- Man Utd: -£190 million
- Leicester: -£226 million
- Liverpool: -£290 million
- Man City: -£342 million
- Newcastle: -£561 million
The efficiency in the transfer market of Brentford is scarcely believable compared to the big clubs who continuously spend their way into debt….you wonder, in a decade’s time, how this unsustainable spending will impact the Premier League’s big boys.
Oh, and yes, you did read that correctly – Newcastle have a net transfer spend of minus £561 million, which has turned them into a….pretty mediocre top-flight side.
Thinking Outside the Box
On Talksport recently, Danny Murphy almost blew a blood vessel in anger at his opposition of set piece coaches and their role in the modern game.
Perhaps that’s why he is sat in a sweaty radio studio as opposed to the dugout, as Liverpool – as just one example – have revealed how important set piece coaching was in their Premier League and Champions League successes.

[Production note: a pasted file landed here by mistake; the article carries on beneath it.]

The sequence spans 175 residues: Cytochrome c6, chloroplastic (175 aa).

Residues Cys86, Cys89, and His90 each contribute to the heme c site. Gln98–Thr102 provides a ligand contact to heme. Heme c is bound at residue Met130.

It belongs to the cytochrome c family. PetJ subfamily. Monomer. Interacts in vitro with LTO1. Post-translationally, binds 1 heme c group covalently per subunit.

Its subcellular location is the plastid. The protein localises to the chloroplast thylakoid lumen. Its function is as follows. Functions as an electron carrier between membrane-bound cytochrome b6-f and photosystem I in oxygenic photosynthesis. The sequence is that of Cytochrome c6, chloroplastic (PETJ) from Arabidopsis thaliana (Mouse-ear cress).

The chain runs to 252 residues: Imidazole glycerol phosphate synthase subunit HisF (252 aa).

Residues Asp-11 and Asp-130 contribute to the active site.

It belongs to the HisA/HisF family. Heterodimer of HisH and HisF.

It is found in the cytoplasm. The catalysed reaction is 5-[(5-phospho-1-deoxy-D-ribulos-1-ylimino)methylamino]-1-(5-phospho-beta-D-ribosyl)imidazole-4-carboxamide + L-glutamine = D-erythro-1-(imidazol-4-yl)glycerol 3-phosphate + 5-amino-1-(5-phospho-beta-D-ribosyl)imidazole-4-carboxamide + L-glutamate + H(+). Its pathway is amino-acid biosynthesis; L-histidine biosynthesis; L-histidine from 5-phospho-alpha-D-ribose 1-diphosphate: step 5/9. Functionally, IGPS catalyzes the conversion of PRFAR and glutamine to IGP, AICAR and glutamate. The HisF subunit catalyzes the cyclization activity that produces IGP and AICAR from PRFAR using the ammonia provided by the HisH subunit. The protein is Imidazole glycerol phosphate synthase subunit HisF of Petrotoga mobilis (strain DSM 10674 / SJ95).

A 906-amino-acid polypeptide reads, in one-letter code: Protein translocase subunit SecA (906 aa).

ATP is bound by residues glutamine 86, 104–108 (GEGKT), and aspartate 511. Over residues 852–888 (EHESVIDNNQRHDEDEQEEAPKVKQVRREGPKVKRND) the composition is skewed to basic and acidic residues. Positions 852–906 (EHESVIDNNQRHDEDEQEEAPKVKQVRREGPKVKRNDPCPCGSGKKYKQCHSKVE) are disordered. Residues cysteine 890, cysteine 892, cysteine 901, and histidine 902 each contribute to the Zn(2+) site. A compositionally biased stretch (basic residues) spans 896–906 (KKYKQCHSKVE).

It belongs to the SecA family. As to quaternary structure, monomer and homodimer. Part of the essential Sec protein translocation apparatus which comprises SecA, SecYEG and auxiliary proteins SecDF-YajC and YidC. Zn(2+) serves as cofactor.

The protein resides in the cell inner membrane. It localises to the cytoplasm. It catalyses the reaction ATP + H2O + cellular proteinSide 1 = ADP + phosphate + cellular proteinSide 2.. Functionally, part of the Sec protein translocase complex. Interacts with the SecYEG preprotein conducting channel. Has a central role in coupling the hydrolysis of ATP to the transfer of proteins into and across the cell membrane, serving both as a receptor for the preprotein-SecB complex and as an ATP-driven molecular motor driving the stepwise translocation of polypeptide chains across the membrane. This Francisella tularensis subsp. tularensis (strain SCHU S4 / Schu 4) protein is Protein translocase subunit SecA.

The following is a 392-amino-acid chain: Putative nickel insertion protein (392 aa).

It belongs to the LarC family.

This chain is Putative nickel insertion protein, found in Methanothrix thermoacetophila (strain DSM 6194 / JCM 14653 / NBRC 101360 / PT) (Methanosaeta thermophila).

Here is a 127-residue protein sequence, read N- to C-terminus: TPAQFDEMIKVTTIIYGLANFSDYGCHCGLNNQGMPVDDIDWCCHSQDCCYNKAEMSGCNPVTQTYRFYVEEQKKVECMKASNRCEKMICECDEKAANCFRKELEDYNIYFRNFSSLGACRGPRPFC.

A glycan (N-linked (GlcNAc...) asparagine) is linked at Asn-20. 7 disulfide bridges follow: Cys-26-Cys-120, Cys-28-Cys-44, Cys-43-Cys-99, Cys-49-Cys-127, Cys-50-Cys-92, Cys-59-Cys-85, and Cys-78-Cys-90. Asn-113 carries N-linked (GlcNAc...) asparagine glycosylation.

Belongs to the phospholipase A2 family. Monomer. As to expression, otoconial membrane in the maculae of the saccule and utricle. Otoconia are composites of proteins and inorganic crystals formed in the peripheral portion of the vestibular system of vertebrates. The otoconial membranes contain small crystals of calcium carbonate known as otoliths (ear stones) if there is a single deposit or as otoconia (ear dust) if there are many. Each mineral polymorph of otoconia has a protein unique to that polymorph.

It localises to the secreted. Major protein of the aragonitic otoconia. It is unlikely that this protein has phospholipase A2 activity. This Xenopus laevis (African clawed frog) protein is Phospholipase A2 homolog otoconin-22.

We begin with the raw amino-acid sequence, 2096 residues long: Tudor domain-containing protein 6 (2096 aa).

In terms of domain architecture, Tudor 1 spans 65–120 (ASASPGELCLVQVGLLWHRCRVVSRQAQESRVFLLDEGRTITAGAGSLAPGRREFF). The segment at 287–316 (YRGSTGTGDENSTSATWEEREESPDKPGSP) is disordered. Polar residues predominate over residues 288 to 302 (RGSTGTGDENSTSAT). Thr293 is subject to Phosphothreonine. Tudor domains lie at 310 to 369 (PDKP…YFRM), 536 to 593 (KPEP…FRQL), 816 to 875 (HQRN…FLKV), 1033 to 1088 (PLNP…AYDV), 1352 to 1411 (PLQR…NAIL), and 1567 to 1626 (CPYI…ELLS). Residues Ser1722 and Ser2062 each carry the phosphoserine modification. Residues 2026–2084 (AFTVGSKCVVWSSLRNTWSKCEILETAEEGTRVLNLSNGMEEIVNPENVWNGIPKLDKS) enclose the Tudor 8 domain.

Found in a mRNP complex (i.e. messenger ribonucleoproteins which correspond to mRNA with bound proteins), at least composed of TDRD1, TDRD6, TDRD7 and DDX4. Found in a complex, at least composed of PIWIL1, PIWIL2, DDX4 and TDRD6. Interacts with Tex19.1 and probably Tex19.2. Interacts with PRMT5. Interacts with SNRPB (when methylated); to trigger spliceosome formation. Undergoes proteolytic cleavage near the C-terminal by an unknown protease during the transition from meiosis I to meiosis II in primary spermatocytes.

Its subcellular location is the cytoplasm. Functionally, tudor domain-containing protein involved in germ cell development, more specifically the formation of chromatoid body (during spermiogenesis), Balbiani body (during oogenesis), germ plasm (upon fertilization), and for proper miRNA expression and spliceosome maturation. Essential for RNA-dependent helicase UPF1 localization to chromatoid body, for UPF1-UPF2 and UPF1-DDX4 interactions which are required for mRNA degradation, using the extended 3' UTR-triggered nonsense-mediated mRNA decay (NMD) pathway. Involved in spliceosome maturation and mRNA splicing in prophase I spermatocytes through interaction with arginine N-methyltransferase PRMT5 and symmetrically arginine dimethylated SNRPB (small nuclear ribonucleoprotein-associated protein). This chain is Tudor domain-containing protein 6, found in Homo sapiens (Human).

Murphy’s prehistoric thinking is not unique in the game, and shows how Benham has been able to exploit edges in football thanks, in part, to how far some managers, coaches and chairmen are behind the times.
Brentford’s owner wanted to test out some of his theories before applying them to the London club, and so he went out and purchased FC Midtjylland – an under-performing Danish outfit.
Benham would introduce a number of his innovations to the club, including the appointment of a dedicated throw in coach – Thomas Gronnemark, who has since gone on to work with Liverpool in their title-winning season.
FC Midtjylland went on to win the Danish Superliga – for the first time in the club’s history, no less, and have begun to compete in the Champions League too. They have since won two more domestic titles into the bargain.
Coincidence? Not likely. Matthew Benham has shown that you can run football clubs differently and still enjoy incredible success. His forward-thinking approach might just help to establish Brentford as a Premier League force too.